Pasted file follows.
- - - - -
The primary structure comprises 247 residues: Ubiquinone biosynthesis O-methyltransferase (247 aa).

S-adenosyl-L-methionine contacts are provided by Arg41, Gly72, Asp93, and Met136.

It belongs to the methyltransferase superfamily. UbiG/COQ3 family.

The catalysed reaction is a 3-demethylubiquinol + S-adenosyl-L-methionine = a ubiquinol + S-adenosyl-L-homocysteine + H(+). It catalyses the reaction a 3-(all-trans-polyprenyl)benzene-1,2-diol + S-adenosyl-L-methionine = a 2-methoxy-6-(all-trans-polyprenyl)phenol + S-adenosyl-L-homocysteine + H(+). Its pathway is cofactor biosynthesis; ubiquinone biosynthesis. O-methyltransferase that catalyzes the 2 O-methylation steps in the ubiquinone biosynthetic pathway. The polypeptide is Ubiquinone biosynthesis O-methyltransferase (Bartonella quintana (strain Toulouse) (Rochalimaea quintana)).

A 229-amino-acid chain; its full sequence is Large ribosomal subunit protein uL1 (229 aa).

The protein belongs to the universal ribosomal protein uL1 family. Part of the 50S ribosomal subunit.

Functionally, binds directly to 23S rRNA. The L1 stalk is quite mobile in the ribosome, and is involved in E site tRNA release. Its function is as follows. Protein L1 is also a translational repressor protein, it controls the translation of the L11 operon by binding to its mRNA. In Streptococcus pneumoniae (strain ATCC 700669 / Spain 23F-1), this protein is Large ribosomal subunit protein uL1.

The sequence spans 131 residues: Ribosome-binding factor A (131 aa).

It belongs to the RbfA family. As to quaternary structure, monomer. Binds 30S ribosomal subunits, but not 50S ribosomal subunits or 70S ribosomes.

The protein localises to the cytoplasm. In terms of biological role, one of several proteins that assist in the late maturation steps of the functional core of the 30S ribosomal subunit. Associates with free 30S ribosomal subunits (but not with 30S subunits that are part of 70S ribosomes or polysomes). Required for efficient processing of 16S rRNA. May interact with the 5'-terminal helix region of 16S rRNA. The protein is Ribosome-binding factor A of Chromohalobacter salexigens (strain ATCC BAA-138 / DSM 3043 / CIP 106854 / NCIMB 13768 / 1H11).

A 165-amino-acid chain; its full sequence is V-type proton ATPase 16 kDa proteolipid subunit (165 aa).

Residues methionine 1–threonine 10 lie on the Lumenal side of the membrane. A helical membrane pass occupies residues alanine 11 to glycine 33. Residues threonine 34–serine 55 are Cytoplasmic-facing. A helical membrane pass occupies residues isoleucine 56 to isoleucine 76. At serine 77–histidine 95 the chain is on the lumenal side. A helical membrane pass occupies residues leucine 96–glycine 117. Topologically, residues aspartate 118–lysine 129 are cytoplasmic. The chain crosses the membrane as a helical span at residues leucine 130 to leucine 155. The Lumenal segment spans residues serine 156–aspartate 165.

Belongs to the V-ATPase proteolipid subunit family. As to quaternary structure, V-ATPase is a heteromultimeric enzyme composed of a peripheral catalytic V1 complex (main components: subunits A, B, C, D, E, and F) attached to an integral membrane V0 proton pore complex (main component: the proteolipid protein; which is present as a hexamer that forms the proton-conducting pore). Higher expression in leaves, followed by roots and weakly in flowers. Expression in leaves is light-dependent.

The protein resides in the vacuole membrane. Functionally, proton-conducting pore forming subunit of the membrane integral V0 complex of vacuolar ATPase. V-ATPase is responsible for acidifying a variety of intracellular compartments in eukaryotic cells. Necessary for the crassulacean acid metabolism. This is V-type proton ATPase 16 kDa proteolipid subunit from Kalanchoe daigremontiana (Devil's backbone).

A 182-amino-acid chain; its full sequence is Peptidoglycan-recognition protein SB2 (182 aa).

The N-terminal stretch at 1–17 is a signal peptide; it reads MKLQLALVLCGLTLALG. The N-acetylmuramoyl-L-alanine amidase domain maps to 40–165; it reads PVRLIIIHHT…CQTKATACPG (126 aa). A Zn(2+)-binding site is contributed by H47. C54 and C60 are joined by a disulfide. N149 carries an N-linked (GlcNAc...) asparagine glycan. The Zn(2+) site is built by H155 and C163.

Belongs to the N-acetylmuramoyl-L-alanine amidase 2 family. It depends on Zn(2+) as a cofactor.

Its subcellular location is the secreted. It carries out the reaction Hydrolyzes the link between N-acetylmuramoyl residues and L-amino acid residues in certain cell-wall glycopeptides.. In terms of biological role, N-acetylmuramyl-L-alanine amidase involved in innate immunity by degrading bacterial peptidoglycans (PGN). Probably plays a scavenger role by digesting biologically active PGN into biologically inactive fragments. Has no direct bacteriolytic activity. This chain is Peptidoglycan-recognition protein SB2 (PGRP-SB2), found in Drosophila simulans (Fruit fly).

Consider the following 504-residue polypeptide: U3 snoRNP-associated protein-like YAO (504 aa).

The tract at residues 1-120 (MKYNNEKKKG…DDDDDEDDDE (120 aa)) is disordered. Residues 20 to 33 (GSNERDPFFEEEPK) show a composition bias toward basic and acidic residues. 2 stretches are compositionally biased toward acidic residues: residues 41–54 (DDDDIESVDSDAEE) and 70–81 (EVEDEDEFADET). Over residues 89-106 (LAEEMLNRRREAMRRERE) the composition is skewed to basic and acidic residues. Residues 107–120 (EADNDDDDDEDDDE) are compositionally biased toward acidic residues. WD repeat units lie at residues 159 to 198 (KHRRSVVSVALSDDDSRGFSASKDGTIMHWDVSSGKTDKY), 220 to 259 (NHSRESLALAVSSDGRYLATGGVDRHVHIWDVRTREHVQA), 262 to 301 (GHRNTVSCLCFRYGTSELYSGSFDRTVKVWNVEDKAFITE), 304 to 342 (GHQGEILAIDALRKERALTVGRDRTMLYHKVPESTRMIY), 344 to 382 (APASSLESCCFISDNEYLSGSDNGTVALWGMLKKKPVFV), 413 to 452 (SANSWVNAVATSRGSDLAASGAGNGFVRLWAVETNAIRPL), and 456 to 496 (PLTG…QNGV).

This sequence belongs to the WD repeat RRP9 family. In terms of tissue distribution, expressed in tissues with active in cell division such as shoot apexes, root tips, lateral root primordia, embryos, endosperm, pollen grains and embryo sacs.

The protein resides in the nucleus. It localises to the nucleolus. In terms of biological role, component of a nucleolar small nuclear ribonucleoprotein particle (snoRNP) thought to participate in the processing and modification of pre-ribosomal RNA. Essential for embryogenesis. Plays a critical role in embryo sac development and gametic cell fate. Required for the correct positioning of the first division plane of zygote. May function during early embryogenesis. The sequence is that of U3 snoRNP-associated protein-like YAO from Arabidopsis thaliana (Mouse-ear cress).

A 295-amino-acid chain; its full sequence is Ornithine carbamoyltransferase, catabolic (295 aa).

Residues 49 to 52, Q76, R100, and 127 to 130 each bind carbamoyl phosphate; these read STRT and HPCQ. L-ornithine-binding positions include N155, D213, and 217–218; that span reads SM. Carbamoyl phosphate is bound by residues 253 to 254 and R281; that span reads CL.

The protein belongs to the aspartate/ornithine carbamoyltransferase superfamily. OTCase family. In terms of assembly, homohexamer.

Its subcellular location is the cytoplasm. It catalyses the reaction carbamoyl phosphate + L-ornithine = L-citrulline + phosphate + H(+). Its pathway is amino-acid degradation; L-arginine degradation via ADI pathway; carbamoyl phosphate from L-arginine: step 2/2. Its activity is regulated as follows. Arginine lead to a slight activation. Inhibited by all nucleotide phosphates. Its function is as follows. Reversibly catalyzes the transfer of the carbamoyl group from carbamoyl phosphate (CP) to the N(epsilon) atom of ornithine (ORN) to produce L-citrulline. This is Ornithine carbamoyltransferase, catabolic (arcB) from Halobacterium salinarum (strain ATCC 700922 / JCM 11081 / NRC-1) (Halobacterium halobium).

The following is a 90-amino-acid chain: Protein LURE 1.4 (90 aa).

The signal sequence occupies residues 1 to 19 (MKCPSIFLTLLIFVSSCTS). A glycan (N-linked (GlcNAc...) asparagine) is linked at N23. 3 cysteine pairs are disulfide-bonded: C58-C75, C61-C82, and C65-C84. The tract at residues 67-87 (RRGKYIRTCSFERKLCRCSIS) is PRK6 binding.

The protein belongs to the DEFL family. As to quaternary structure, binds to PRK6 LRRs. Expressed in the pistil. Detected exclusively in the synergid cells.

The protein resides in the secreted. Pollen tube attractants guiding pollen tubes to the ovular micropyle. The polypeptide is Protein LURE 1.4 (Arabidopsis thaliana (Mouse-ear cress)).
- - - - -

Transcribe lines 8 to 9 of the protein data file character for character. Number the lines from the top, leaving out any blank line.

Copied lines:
The sequence spans 131 residues: Ribosome-binding factor A (131 aa).

It belongs to the RbfA family. As to quaternary structure, monomer. Binds 30S ribosomal subunits, but not 50S ribosomal subunits or 70S ribosomes.